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The Massachusetts Division of Fisheries and Wildlife is pleased to present the 2015 update to the Massachusetts State Wildlife Action Plan, as required by Congress. This Plan presents the 570 Species of Greatest Conservation Need in the Commonwealth, the 24 types of habitat that support these species, and the actions necessary to conserve them.
The citizens of Massachusetts have a long history of working together to conserve our state’s biodiversity. The state Fisheries Commission, the predecessor to the current Division, was permanently established almost 150 years ago, in 1886. The first land trust in the country was The Trustees of Reservations, still a highly successful force in Massachusetts conservation today. The Massachusetts Endangered Species Act, one of the strongest in the country, was enacted a quarter-century ago. Today, more than 25 % of the state’s acreage is protected from development, an astounding achievement in such a densely populated state.
With so much land protected, our focus going forward now moves to an equal emphasis on land acquisition and the management of these conserved lands. The Division itself has made a strong commitment to habitat management on our own 200,000 acres, particularly on the areas – the Key Sites – with the highest and best concentrations of rare species and other elements of biodiversity. As well, we intend to assist our dedicated conservation partners in determining appropriate habitat management on their own lands.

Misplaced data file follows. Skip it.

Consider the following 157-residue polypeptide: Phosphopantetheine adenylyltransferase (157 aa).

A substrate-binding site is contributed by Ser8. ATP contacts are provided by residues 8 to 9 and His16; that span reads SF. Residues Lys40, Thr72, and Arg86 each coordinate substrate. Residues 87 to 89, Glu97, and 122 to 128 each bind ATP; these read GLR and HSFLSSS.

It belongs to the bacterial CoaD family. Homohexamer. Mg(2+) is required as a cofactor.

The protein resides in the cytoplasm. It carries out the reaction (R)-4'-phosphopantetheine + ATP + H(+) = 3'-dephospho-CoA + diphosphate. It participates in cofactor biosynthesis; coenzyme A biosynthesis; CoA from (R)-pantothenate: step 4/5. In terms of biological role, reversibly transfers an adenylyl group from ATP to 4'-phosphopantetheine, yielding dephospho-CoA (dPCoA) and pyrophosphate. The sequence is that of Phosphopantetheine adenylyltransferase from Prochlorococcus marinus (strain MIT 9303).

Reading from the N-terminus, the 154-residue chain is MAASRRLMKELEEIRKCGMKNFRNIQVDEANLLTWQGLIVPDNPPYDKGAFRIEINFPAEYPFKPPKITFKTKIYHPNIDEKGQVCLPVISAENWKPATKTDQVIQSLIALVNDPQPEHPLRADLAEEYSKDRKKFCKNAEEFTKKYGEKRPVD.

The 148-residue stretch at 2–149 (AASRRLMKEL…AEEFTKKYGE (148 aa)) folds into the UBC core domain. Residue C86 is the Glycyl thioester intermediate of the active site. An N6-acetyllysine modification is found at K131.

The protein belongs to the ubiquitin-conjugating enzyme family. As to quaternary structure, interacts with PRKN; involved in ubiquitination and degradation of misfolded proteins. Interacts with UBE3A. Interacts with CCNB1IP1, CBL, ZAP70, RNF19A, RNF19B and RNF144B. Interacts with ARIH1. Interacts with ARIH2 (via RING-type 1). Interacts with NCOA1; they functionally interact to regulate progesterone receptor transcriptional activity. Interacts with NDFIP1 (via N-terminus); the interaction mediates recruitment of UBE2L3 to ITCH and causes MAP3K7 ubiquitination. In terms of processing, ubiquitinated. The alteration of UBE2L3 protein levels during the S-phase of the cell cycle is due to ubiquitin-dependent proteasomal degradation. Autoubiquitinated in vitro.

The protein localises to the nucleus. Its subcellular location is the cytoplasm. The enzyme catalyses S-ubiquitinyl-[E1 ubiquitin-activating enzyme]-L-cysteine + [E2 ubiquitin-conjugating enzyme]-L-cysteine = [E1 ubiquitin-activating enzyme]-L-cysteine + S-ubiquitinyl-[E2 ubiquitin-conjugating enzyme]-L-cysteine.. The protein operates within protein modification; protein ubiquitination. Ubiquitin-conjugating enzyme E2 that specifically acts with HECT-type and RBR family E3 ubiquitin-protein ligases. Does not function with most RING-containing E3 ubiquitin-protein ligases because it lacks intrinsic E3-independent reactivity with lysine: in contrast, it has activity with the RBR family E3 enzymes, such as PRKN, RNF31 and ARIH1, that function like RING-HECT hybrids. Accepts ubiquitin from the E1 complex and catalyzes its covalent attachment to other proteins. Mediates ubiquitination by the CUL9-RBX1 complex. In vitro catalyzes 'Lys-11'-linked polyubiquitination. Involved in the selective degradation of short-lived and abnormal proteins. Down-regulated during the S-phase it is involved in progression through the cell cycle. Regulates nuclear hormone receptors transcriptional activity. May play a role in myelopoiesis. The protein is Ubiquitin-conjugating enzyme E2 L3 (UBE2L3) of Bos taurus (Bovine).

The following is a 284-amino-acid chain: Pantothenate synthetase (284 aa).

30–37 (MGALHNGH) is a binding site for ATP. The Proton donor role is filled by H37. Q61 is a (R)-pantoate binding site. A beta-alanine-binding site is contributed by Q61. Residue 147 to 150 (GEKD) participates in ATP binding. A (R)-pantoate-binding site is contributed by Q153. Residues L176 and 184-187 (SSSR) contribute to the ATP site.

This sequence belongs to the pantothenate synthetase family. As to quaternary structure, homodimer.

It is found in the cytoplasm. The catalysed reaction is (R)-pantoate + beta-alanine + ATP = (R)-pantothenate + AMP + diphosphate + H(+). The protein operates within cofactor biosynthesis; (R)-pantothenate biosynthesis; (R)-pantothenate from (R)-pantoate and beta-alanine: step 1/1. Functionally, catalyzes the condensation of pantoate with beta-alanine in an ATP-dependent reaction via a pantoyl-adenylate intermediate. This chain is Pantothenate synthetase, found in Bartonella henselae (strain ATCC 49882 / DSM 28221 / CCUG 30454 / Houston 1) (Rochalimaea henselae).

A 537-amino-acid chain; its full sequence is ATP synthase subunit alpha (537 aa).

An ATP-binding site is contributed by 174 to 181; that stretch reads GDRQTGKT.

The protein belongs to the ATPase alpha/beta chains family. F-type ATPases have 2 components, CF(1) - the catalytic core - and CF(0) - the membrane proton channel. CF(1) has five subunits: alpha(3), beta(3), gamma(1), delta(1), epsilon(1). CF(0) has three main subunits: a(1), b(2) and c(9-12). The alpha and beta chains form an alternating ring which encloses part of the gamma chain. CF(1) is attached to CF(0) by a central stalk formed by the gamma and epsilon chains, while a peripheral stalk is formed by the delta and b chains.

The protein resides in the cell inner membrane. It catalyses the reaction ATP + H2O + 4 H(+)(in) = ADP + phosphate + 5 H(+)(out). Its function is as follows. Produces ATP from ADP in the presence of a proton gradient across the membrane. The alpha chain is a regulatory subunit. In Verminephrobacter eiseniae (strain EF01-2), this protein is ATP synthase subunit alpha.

It is the continued, strong dedication of the Commonwealth’s citizens to our natural resources that has made these accomplishments possible, and it is in concert with our many conservation partners that we intend to move forward with the goals of this Plan. We would like to thank everyone who submitted comments on the draft SWAP; your recommendations and suggestions were considered carefully and added considerably to the final version we submitted.
The Massachusetts Division of Fisheries and Wildlife submitted its State Wildlife Action Plan to the U.S. Fish and Wildlife Service on October 1, 2015. Below you will find the final, federally-approved Plan for Massachusetts.
The complete SWAP is close to 500 pages long; for ease in downloading, it is broken into chapters, as follows:
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